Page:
Working on the new stuff…
So what’s a writer to do when the last novel is a wrap? Start a new one, naturally. And with that comes a list of to-do’s. Which means for all of you who thought writing was easy (I’m looking at you, person who asks writers when they’ll be done or says they’re going to work on their book after retiring to “relax”), you were wrong.
Every writer I know has some sort of method to the madness that ensues between the idea and the final edit, and I’m no different. Usually mine starts with telling my husband I’m working on something new, to which he rolls his eyes and let’s out a heavy sigh and rues the day I was ever introduced to the written word because it inevitably means I’m more or less mentally occupied for months at a time during what is normally “our shows” time. Such is the life of a writer’s spouse, I guess.
Once the proverbial dust settles, I grab my Zebra brand fine point steel pen, black ink only until the editing phase when I break out the blue, and a spiral notebook. Now, there are typically two camps in the writer world–the outliners and the pantsers (and for those who aren’t hip to the lingo, that’s someone who wings it from beginning to end without an outline to guide them.) I, myself, am an outliner who dabbles in pantsing. Which means I have a good outline (all handwritten with my old trusty steed…err…Zebra), but like to wing my sentences, so I have page upon page of random words I just feel the need to use–like effluvia–and half formed thoughts and partial sentences I like to go back and rearrange at different parts of the story, much like putting together a jigsaw puzzle.
A lot of writers out there are what I call “work writers.” They carve out specific hours to write, like a 9-5 job, place butt in chair, put pen to paper, and hack it out for that amount of time no matter what. I am no work writer. I’m a mother and a farmer’s wife first and foremost, and the nature of that beast is that schedules are non-existent and life is lived without expectations of what’s coming at any given time. I, my friends, am a serial opportunist. When the boys are napping, or eating, or are otherwise occupied sans the danger of the older trying to make a beanbag of the baby, I write. I’m blessed to have two little ones that allow moments of relative peace during the day to accomplish anything.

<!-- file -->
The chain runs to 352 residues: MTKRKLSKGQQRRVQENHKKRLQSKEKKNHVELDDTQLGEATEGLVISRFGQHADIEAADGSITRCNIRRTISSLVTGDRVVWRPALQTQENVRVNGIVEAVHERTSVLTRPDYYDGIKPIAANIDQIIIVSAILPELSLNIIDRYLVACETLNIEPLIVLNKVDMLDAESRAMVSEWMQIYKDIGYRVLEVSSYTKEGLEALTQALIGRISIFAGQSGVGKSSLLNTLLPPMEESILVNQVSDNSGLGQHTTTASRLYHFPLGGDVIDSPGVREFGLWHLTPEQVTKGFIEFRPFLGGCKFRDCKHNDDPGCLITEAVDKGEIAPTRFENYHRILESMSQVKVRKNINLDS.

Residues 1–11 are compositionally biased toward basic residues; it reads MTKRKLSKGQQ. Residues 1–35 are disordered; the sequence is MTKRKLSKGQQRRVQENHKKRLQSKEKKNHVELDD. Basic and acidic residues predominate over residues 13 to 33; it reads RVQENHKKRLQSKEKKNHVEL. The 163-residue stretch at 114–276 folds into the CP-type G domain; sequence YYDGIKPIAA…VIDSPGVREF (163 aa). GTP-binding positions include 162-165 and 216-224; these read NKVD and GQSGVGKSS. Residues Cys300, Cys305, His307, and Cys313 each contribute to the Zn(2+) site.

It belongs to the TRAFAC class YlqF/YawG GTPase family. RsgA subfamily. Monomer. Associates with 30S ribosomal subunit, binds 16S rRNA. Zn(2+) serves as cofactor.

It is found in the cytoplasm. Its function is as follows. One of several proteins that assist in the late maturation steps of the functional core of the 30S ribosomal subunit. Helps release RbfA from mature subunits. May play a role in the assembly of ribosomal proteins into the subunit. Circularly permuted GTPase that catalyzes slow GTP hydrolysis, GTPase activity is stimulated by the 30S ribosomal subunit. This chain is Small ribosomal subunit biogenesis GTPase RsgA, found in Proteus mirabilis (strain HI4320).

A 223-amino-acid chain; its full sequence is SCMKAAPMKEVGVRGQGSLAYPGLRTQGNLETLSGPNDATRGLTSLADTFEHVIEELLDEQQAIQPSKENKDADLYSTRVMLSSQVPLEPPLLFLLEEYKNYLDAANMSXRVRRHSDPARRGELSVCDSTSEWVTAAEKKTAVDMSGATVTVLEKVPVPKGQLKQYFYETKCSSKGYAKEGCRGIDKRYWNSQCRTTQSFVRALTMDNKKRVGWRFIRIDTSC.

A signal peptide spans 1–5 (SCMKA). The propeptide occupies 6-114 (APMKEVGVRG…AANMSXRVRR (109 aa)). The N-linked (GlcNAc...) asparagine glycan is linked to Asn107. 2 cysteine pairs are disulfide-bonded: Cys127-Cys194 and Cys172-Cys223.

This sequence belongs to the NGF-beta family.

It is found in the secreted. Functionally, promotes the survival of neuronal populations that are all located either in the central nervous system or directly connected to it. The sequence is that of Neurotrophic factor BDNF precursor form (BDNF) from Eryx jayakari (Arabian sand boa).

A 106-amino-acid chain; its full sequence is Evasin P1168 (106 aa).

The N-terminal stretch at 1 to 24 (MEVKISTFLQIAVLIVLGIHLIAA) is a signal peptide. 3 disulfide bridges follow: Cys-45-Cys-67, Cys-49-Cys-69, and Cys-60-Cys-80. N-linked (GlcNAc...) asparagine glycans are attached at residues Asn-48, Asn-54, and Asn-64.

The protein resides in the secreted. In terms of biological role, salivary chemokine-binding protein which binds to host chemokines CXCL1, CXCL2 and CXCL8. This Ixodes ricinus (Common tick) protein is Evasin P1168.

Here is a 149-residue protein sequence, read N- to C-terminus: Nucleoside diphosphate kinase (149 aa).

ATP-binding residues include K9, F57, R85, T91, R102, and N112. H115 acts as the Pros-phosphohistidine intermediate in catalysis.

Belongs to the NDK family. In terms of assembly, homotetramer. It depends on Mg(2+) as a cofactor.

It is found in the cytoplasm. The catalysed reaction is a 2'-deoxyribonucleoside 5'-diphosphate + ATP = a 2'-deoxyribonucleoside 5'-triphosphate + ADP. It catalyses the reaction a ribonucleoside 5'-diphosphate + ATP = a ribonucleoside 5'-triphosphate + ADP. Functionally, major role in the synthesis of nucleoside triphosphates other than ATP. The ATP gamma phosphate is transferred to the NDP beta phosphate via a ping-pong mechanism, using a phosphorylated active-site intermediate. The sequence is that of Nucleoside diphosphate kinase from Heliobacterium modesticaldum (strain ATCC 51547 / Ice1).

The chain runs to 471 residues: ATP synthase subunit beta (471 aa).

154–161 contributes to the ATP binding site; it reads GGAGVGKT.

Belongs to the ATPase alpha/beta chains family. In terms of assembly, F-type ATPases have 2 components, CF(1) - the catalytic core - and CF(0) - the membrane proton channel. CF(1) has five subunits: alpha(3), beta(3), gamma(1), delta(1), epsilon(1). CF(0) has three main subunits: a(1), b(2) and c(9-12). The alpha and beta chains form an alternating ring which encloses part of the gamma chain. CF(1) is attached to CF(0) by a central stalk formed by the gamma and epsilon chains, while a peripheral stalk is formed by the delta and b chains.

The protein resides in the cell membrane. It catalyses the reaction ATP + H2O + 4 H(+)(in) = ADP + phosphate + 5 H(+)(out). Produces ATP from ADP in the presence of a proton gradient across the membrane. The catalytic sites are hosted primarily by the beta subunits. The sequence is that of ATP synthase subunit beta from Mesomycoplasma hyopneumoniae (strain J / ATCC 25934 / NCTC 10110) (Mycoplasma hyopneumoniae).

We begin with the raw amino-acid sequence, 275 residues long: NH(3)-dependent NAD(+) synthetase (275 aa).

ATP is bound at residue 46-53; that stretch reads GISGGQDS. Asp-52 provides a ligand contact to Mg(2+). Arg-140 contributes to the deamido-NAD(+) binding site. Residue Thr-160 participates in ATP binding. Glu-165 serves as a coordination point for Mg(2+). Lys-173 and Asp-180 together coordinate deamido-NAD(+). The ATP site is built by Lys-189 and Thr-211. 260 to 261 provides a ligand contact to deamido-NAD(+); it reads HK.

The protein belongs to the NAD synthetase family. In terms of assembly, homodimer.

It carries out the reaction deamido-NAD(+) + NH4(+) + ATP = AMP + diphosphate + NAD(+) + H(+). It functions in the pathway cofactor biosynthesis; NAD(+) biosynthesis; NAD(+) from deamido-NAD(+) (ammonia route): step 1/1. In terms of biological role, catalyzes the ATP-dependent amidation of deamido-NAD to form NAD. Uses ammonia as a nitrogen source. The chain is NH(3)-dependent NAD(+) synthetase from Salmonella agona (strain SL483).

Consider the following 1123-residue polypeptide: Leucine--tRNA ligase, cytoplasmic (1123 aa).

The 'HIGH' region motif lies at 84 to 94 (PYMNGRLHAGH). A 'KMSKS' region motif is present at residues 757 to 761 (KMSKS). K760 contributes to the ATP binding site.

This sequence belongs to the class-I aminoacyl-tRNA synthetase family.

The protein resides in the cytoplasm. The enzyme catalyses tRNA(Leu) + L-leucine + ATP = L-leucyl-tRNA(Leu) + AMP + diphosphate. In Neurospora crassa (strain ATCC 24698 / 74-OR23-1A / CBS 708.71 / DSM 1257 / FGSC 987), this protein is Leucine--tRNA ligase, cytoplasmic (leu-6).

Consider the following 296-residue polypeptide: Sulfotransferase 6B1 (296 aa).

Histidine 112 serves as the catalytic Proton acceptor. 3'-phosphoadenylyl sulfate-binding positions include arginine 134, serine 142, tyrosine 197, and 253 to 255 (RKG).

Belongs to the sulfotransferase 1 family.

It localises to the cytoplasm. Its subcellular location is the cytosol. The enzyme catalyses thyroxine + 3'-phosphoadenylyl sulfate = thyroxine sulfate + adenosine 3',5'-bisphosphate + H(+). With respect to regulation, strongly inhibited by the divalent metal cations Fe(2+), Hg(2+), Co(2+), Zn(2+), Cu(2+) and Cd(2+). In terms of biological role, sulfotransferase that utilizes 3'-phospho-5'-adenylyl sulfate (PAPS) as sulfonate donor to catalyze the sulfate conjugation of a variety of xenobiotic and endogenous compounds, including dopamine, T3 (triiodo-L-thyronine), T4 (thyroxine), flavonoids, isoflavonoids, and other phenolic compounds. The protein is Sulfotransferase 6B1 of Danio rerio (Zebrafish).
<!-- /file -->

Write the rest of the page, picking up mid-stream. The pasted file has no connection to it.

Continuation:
I say this all because like everyone else, I have a method. Maybe I’m a little neurotic, refusing to write my outlines, notes and first draft longhand in nothing but my Zebra pen. Maybe I could save time by using my laptop from the get-go instead of transferring everything by hand after the fact. And maybe I’m not as disciplined and the King’s and Koontz’s of the world, like many of my fellow authors. But I’m a firm believer that you have to find what works for you.
God made us each unique–we are far from carbon copies. So if you’re an aspiring writer (but let me say this–you don’t aspire to write, you just write and you become a writer!), don’t let someone else dictate your method. You do you as only you can. That’s how you were made. Own it.